|Publication number||US6742783 B1|
|Application number||US 09/987,461|
|Publication date||Jun 1, 2004|
|Filing date||Nov 14, 2001|
|Priority date||Dec 1, 2000|
|Also published as||DE60128319D1, DE60128319T2, EP1213444A2, EP1213444A3, EP1213444B1, US20040090013|
|Publication number||09987461, 987461, US 6742783 B1, US 6742783B1, US-B1-6742783, US6742783 B1, US6742783B1|
|Inventors||Steven D Lawer, Mark A Halliwell|
|Original Assignee||Rolls-Royce Plc|
|Export Citation||BiBTeX, EndNote, RefMan|
|Patent Citations (17), Referenced by (13), Classifications (14), Legal Events (3)|
|External Links: USPTO, USPTO Assignment, Espacenet|
This invention relates to seal segments for gas turbine engines. More particularly, but not exclusively, the invention relates to seal segments for high pressure turbines of gas turbine engines. The invention also relates to wall structures for turbines formed of a plurality of seal segments.
In gas turbine engines seal segments form a seal segment ring around the turbine blades of the engine. These seal segments can overheat because of leakage of hot gases flowing through the turbine around the tips of the turbine blades. This is a particular problem in high pressure turbines.
According to one aspect of this invention there is provided a seal segment for a seal segment ring of a gas turbine engine, the seal segment comprising a main body having an inner surface adapted to face the turbine blades in use, wherein path means for a cooling fluid is defined in the main body, the path means extending, in use, between upstream and downstream regions of the seal segment.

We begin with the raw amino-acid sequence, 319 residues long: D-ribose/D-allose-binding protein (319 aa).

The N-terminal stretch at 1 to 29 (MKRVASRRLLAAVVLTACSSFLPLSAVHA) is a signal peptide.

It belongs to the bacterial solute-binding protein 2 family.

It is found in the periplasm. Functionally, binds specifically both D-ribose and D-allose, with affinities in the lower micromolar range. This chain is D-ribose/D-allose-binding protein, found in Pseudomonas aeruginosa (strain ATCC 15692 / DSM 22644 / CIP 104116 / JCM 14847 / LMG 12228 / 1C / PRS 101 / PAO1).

The main body may be formed as a one piece element.
According to another aspect of this invention there is provided a seal segment for a seal segment ring of a gas turbine engine, the seal segment having an inner surface adapted to face the turbine blades in use, wherein path means is defined in the seal segment, the path means being adapted to extend, in use, between upstream and downstream regions of the seal segment, and having downstream inlet means through which a cooling fluid to cool the segment can enter the path means and upstream outlet means from which the cooling fluid can be exhausted from the path means, whereby cooling fluid can flow along the path means in a generally upstream direction opposite to the flow of gas through the turbine.
The outlet means is preferably arranged, in use, upstream of the turbine blades. In one embodiment, the outlet means for the cooling fluid is arranged to open in a downstream direction. In another embodiment, the outlet means is directed generally radially inwardly. Thus, in these embodiments, cooling fluid exhausted from the path means may pass over said inner surface of the segment in a downstream direction. The outlet means may be directed, in use, at an angle to the principal axis of the turbine, such that cooling fluid exits from the path means in substantially the identical direction to the flow of gas through the turbine at said outlet means.
The path means preferably extends, in use, generally parallel to the principal axis of the turbine. A preferred embodiment of this invention has the advantage that improved heat transfer is achieved by the provision of path means in which the flow of cooling fluid is from a downstream region of the seal segment to an upstream region. The flow of the cooling fluid in the path means in this preferred embodiment is counter to the main flow of gas through the engine, having the advantage of increasing heat transfer. The inlet means may be angled, in use, relative to the principal axis of the turbine such that the flow of the cooling fluid through the path means is substantially directly opposite to the flow of gas through the engine.